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Freak Out! – Freak Out Definition And Meaning – viettingame

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This article is about the Mothers of Invviettingame.comtion album. For other uses, see Freak out (disambiguation).

ReleasedJune 27, 1966 (1966-06-27 ) RecordedMarch 1966StudioSunset-Highland Studios of T.T.G. Inc, HollywoodGviettingame.comre

Lviettingame.comgth60 :55 LabelVerveProducerTom WilsonFrank Zappa and the Mothers of Invviettingame.comtion chronology Freak Out!
(1966) Absolutely Không tính phí
(1967) Singles from Freak Out!

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“How Could I Be Such a Fool? /
Help, I”m a Rock
(Third Movemviettingame.comt:
It Can”t Happviettingame.com Here)”
Released: 1966 “Trouble Comin” Every Day /
Who Are the Brain Police?”
Released: 1966 “Motherly Love / I Ain”t Got No Heart”
Released: 1968 (nhật bản only)

Freak Out! is the debut studio album by American rock band the Mothers of Invviettingame.comtion, released on June 27, 1966, by Verve Records. Oftviettingame.com cited as one of rock music”s first concept albums, it is a satirical expression of frontman Frank Zappa”s perception of American pop culture and the nascviettingame.comt freak scviettingame.come of Los Angeles. It was also one of the earliest double albums in rock music, as well as the first two-record debut album. In the UK, the album was originally released as an edited single disc.

The album was produced by Tom Wilson, who signed the Mothers, formerly a bar band called the Soul Giants. Zappa said many years later that Wilson signed the band to a record khuyến mãi under the impression that they were a white blues band.[2][3] The album features Zappa on vocals and guitar, along with lead vocalist/tambourine player Ray Collins, bass player/vocalist Roy Estrada, drummer/vocalist Jimmy Carl Black and guitar player Elliot Ingber (later of Captain Beefheart”s Magic Band, performing there under the pseudonym “Winged Eel Fingerling”).[4][5]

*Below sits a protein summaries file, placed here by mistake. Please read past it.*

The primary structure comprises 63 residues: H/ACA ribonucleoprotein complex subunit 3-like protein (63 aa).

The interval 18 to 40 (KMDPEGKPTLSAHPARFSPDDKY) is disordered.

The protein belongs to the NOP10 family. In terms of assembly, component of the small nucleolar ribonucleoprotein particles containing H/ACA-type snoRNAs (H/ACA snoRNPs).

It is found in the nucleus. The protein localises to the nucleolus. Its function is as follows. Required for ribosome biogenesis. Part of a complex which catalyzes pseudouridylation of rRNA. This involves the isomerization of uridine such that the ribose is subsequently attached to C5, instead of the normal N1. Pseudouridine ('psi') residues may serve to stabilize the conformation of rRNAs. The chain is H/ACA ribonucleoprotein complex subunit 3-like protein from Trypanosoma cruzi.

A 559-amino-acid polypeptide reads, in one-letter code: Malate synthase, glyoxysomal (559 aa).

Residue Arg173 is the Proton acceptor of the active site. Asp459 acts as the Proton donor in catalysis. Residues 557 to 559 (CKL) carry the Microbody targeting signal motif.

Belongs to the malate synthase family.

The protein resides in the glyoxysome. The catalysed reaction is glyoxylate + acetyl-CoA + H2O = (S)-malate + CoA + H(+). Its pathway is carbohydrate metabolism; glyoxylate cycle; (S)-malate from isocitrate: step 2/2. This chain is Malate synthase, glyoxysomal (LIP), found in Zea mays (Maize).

The band”s original repertoire consisted of rhythm and blues covers, but after Zappa joined the band, he viettingame.comcouraged them to play his own original material, and their name was changed to the Mothers.[6] The musical contviettingame.comt of Freak Out! ranges from rhythm and blues, doo-wop,[7] and standard blues-influviettingame.comced rock to orchestral arrangemviettingame.comts and avant-garde sound collages. Although the album was initially poorly received in the United States, it was a success in Europe. It gained a cult following in America, where it continued to sell in substantial quantities until it was discontinued in the early 1970s.

In 1999, the album was honored with the Grammy Hall of Fame Award,[8] and in 2003, Rolling Stone ranked it among the “500 Greatest Albums of All Time”.[9] In 2006, The MOFO Project/Object, an audio documviettingame.comtary on the making of the album, was released in honor of its 40th anniversary.[10][11]

Contviettingame.comts

1 Background 2 Recording 3 Release 4 Reception 5 Track listing 6 Personnel 7 Charts 8 Referviettingame.comces 9 External links

Background

In the early 1960s, Zappa met Ray Collins. Collins supported himself by working as a carpviettingame.comter, and on weekviettingame.comds sang trọng with a group called the Soul Giants. Collins got into a fight with their guitar player, who quit, leaving the band in need of a substitute, and Zappa filled in.[2][12] The Soul Giants” repertoire originally consisted of RvàB covers; though after Zappa joined the band he viettingame.comcouraged them to play his own original material and try to get a record contract.[6] While most of the band members liked the idea, thviettingame.com-leader and saxophone player Davy Coronado felt that performing original material would cost them bookings, and quit the band.[2][3] The Soul Giants became the Mothers and Zappa took over leadership of the band.[2]

The group moved to Los Angeles in early 1965 after Zappa got them a managemviettingame.comt contract with Herb Cohviettingame.com. They gained steady work at clubs along the Sunset Strip. MGM staff producer Tom Wilson offered the band a record khuyến mãi with the Verve Records division in early 1966. He had heard of their growing reputation but had seviettingame.com them perform only one tuy nhiên, “Trouble Every Day”, which concerned the Watts riots.[12] According to Zappa, this led Wilson to believe that they were a “white blues band”.[2][3]

Recording